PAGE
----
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Favourite Historical Weapon ?

Discussion in 'World History' started by kiwitt, Feb 25, 2012.

  1. Phrossack

    Phrossack Armored Fish and Armored Men

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    Spoiler :

    Very few modern tests of medieval armor are remotely accurate, what with different construction techniques, materials, what the plate's set up against, whether or not it has padding under it, etc.

    Don't get me wrong, the English longbow was a mighty weapon, but certainly not the armor-piercing, empire-building medieval machine gun that many make it out to be. And plate is actually quite flexible:

    http://www.youtube.com/watch?v=xm11yAXeegg
    http://www.youtube.com/watch?v=WMuNXWFPewg
     
  2. Bugfatty300

    Bugfatty300 Buddha Squirrel

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    The AK is somewhat overrated in some circles but atrociously constructed? How so? Unless you're talking about Kyber Pass manufacture, AKs were and are as solidly built as anything in the west and the design's reputation for reliability and ruggedness certainly isn't a myth.
     
  3. Flying Pig

    Flying Pig Utrinque Paratus Moderator

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    Heavy, generally quite unwieldy; definitely 'a handle for the bayonet' in Patton's words more than a shooting weapon.
     
  4. Bugfatty300

    Bugfatty300 Buddha Squirrel

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    Most variants are as light as modern 5.56x45mm designs and are on par with most AR-15s. Unwieldy is a matter of opinion I guess. The sights are not the best, the position of safety/selector is awkwardly positioned but they are just a comfortable to aim and handle as anything else I shoot.
     
  5. GoodSarmatian

    GoodSarmatian Temporary Configuration

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    Tables, chairs, ladders...
    Anything I can get my hands on,.


    Link to video.
     
  6. holy king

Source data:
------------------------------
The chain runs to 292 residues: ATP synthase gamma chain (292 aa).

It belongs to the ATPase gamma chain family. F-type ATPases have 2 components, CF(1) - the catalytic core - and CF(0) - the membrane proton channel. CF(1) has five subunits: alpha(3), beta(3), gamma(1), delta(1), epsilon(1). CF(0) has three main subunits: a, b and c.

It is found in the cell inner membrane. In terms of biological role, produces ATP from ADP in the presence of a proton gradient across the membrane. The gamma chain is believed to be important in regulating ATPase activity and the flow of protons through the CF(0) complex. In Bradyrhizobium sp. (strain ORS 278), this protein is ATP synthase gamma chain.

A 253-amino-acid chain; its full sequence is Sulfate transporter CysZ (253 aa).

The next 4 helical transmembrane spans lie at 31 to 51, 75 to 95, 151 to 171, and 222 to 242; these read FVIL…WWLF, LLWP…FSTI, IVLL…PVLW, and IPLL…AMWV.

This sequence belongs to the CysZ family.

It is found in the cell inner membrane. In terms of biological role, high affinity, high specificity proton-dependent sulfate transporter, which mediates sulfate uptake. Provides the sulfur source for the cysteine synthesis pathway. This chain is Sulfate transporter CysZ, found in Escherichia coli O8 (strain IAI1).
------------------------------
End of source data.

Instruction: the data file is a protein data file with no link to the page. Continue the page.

holy king Chieftain

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    i, for one, always exchanged my american rifle for an ak as soon as i killed the first ruskie in operation flashpoint, since it was that much easier to handle.
     
  7. NedimNapoleon

    NedimNapoleon Weird Little Human

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    You train a guy with no education in a day to use and clean it. Its the peoples weapon.
     
  8. Flying Pig

    Flying Pig Utrinque Paratus Moderator

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    That's its benefit, but of course there's always the zeroeth law of squaddy-proofing that if, against all the odds, somebody ever designs a peice of kit which the soldier cannot break, the soldier will lose it.
     
  9. say1988

    say1988 Chieftain

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    Out of curiosity, do you know how modern AK models (i.e. AK-10X) compare to western assault rifles?
     
  10. That nerdy kid

    That nerdy kid Vampire Slayer Slayer

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    Girandoni Air Rifle
     
  11. vogtmurr

    vogtmurr Chieftain

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    The Czech, Israeli Galil, and Finnish rifles in particular, were built to a very high standard. The Valmet M76 (both in 7.62 Soviet and 5.56 NATO) compares favourably to any standard rifle in the west, and is built on the same general action and design as the AK. These are not so modern now of course but indicate even in the AK's heyday the weapon was sound in principle.